There are now lots of bean fields fully ready for harvest and lots containing low spots where the bean plants are still not ripe. For some reason, still to be determined, the plants across the southern 2/3rds of the state were very late to begin growing and to flower. The pod number in the top third of the plant is low and very few plants have terminal clusters. So what was the cause (s) of the major problem?

We were noticing freshly split bean seeds lying on the ground where the pods had split.

We accompanied a SprayTec rep into fields where the beans planted late on flat, black, heavy soils were sprayed by R1with a four part mixture of minerals and AAs. We saw plants with a high branch count and tremendous podding, as in up to 62 podded nodes on a plant. I am saving a few of those plants from Wright and Webster Counties for display. Seeing is believing.

What the heck?

So ,in taking that field tour in very muddy fields where deep waders were needed, a question came up in our minds: Would a product that supplied all the needed micros needed by the corn or bean plants for the season, and acted as a systemic season-long acting fungicide, to boost plant health and stalk quality, while increasing yields, that could be applied at V6 to V8 with a ground rig find a home with farmers? Let’s see: Micros typically cost $6 to $8/A, a newer 2 or 3 way fungicide will be $16 to $18, and application with an airplane or high clearance rig will cost $9 to $12. That adds up to $31 to $36 per acre without figuring in any gross income benefit from any yield increase. At what price would it be considered a bargain to a corn or bean producer?

Visitors to long time residents to Iowa in the spring or fall often comment about the fragrance of hog honey in the air. So who has done anything about it? Knowing a PhD soil chemist who understands soil microbiology very well and developed the product called BioEmpruv also put his knowledge to work and developed a product called BioAmend. We picked up two totes and delivered them to two swine operations to put in the pit. A full 275 gallon tote will treat one million gallons of pit space and honey.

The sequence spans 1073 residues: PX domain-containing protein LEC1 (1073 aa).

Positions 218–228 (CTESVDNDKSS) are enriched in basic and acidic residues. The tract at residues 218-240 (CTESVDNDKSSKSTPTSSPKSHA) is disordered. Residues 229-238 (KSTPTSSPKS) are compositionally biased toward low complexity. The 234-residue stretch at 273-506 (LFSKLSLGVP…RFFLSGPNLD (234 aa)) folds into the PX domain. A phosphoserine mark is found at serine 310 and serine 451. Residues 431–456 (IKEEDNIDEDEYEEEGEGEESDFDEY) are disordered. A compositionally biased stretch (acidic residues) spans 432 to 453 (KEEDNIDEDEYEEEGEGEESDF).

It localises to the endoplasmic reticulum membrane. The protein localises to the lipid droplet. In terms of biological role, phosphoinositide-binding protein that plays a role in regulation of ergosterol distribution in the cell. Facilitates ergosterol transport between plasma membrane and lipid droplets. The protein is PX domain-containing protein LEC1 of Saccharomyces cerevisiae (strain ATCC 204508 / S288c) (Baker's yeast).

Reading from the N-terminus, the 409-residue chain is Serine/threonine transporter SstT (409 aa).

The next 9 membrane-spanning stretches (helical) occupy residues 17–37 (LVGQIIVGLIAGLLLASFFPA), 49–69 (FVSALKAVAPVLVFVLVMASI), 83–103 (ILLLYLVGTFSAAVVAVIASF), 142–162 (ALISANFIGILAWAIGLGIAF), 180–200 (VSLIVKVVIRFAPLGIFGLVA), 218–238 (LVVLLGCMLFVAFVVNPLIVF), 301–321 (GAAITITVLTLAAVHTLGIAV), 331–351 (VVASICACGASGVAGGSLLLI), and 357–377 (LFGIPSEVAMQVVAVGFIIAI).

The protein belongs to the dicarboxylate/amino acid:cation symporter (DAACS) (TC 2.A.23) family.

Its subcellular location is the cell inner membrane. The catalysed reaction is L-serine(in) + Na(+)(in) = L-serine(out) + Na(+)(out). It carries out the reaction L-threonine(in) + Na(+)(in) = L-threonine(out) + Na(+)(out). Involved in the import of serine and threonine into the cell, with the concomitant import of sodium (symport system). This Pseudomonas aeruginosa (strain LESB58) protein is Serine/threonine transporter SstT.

On another wet day I visited one of the sites in Franklin County to see if the product performed as hoped for. What we saw in the pits was: no crust and no fly larvae at all, just a bubbly top layer. The barn had so little odor that in the evening I deliberately did not change clothes for supper or time together on the couch. My wife never said “Eeewwuu, your clothes smell.” So it passed the acid test. In addition mineral analyses were done on the pits contents, and as hoped for a high percent of the N was in the organic form bound in microbial bodies so as not be leachable. The sulfur was also bound to minimize or eliminate odors. We will have more info at the fall shows or available at our website. If you have a few finishing barns you may want to try some of this liquid product.

A number or you may have met a friend who has a PhD in Biophysics from Oxford and U of Tokyo. He is a devoted water researcher who develops water treatment equipment that can be used with spray water, in greenhouses and livestock buildings. It takes a while to understand the facts on water that are typically known about, discussed and inherent with such technology. In Germany, Russia and Japan water research is well recognized and published on. In an announcement from a board on new technology that lays one level below the Nobel Prize contest for new inventions in science was made notifying the world that Dr. Vatche Keuftedjian was chosen as one of the finalists. It is amazing how many great scientists in the U.S. and the world have ancestry in Armenia. Kudos to our Armenian friend and his upcoming trip to the awards ceremony scheduled over in Europe. His inventions such as an under the counter water filtering device to remove water contaminants have already helped millions.

Good luck with this fall’s harvest and be safe.

Bob Streit is an independent crop consultant and columnist for Farm News. He can be reached at (515) 709-0143 or www.CentralIowaAg.com.